BJJ Solo Drills: The Ultimate Guide for At-Home Training

by Team Digitsu
Updated: April 03, 2024
BJJ Shadow grappling is a great way to warm up and visualization your techniques
BJJ Solo Drills are an excellent way to keep the movements fresh in the mind when traveling or unable to make it to the gym. They are also a great way to warm up before training or workouts. These drills can be done on their own as sport-specific conditioning workouts. This article will cover some of the most common BJJ solo drills that can be done at home or on the go.
Shrimping / Hip Escapes

Shrimping and hip escapes are common movements in BJJ. They can be seen in many situations, mostly when playing guard, retaining guard against a passer, and escaping from bottom pins. Many shrimping drills cover the distance as you do them, so you can do them back and forth across the mats.
Stephen Kesting gives a great example of different types of shrimping to drill:
  • Two Legged Shrimp
  • Single Leg Shrimp
  • Side Shrimp
  • Forward Shrimping
  • Box Shrimping
  • Bridge Shrimping
  • Side Control Wall Shrimp
  • Shrimp and Turn Out
  • Elbow Shrimp
  • Hand Shrimp

Reverse Shrimping is another BJJ drill. This is often used to make space between you and your opponent: 


Bridging is also one of the most common movements in BJJ. Similar to shrimping, this is done when your back is to the mat and is primarily used to escape pins like mount and side control. It also often comes into play during guard play and guard retention. Traditionally, outside the contexts like yoga, it is considered to be bringing your hips straight up and driving with your feet. In wrestling, it can even involve bridging on your head to avoid your shoulders being pinned to the mat.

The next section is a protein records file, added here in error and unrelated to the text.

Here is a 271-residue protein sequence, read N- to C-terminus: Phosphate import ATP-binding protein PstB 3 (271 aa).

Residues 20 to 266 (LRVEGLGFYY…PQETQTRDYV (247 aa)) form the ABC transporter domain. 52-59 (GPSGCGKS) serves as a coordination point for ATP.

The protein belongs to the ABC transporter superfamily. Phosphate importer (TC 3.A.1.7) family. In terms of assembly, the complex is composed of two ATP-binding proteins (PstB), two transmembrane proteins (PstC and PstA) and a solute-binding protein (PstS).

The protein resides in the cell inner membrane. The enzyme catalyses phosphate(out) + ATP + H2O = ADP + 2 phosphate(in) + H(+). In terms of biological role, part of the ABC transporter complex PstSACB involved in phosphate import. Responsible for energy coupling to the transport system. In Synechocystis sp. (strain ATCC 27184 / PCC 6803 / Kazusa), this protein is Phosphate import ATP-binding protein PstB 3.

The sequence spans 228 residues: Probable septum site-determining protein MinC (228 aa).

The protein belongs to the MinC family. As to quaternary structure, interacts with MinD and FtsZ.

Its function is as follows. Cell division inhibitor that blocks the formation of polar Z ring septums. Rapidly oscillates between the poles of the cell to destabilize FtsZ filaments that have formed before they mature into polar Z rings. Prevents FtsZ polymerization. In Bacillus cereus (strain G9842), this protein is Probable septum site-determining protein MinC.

The difference in BJJ is that it's done over the shoulder, and rather than straight up, it has a direction to the bridge. Typically in BJJ, you are briding to the side over one of your shoulders to make space and cause your opponent to move in that direction. This can be combined with shrimping with "Bridge Shrimping".


Shrimping and Bridging drills work on movements when we're on the bottom with our back towards the mat. Sitouts focus on a movement that is most useful when we're the bottom turtle position and our opponent is in front of us with weight on the flat of our back. This could be after a failed takedown attempt or wrestling up from the bottom.

Technical Stand Ups / Seated Hip Heisting

This works on the proper way to move from a seated position to a standing position. It allows you to stand up in such a way as to protect your head/neck from submission attacks and strikes.


Rolling drills simulate starting from a bottom turtle position with our opponent alongside or behind us and rolling to return to the guard position.

Grandby Rolling

The Grandby Roll is a more applicable technique for advanced guards and guard retentions. The easy method to perform the Grandby Roll is to sit on the floor with your legs extended. Bend your body towards your legs so that your arms can reach your legs easily. From there, roll sideways on your right shoulder while keeping your head tucked between your legs. Once you complete the roll on one side, repeat the process on the left side, keeping your legs and arms still touching each other throughout the movement. This drill can be challenging to master and requires a certain level of skill and flexibility.


Breakfalls, also known as ukemi in Judo, is an essential technique in BJJ that allows practitioners to safely fall and roll without getting injured. It is necessary to learn and practice breakfalls before attempting more advanced techniques that involve throws or take-downs.  You can also practice with a partner and have them gently push or pull you to simulate a fall.